As shown in FIGS. 14 and 15, the connecting portion 62 extends in the Y direction so as to overlap the connecting portion 523 of the intermediate conductor 52 and an end portion 451 on the positive X side of the semiconductor layer 45. The connecting portion 62 is electrically connected to the connecting portion 523 via a contact hole Hb4 penetrating the first insulating layer L1, and is electrically connected to the end portion 451 of the semiconductor layer 45 via a contact hole Hb5 penetrating the gate insulating layer L0. That is, the electrode E1 of the capacitor C1 (and also the gate electrode 521 of the driving transistor Tdr) is electrically connected to the initializing transistor Tint via the connecting portion 62.

The conducting portion 72 is electrically connected to the first relaying-line portion 171 via a contact hole Hb6 penetrating the first insulating layer L1. Similarly to the conducting portion 71 in the first embodiment, the conducting portion 72 is a portion electrically connecting the drain electrode of the driving transistor Tdr to the first electrode 21 of the light-emitting element E. Of the first insulating layer L1, in a region overlapping the drain region 32 d, a plurality of contact holes (two contact holes herein) Hb7 penetrating the first insulating layer L1 and the gate insulating layer L0 is formed. The contact holes Hb7 are arrayed in the X direction (i.e., in the direction of the channel width of the driving transistor Tdr), in which the gate electrode 521 extends. The conducting portion 72 is electrically connected to the drain region 32 d via the contact holes Hb7.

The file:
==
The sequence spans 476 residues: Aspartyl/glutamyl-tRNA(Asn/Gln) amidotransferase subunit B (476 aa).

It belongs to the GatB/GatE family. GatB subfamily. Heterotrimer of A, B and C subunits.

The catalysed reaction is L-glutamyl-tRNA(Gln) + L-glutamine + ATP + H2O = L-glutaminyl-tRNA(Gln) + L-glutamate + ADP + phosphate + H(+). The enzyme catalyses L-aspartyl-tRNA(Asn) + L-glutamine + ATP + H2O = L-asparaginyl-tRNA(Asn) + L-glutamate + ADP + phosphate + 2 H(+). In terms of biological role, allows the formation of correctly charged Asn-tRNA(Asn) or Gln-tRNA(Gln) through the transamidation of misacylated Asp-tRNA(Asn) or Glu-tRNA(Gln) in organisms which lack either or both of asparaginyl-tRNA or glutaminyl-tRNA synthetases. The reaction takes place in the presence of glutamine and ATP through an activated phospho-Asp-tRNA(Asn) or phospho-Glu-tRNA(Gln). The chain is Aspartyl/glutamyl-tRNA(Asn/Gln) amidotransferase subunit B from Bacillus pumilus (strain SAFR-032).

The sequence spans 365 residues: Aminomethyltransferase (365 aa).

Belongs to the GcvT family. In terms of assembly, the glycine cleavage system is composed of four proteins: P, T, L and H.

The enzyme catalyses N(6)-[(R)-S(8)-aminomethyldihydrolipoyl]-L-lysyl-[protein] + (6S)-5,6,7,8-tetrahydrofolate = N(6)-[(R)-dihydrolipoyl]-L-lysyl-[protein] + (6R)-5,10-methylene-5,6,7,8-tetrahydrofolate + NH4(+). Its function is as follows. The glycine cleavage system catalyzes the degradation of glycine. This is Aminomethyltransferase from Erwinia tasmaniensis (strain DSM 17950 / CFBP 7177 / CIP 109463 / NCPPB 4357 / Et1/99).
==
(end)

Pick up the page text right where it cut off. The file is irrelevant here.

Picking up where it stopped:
As shown in FIGS. 14 and 15, the second relaying-line portion 172 extends in the Y direction so as to overlap an end portion 452 on the negative X side of the semiconductor layer 45 and the first relaying-line portion 171. The second relaying-line portion 172 is electrically connected to the end portion 452 via a contact hole Hb8 penetrating the first insulating layer L1 and the gate insulating layer L0, and to the first relaying-line portion 171 via a contact hole Hb9 penetrating the first insulating layer L1. As described above, the initializing transistor Tint is electrically connected to the drain region 32 d of the driving transistor Tdr (and also the connecting portion 72) via a relaying line 17 formed of the first relaying-line portion 171 and the second relaying-line portion 172.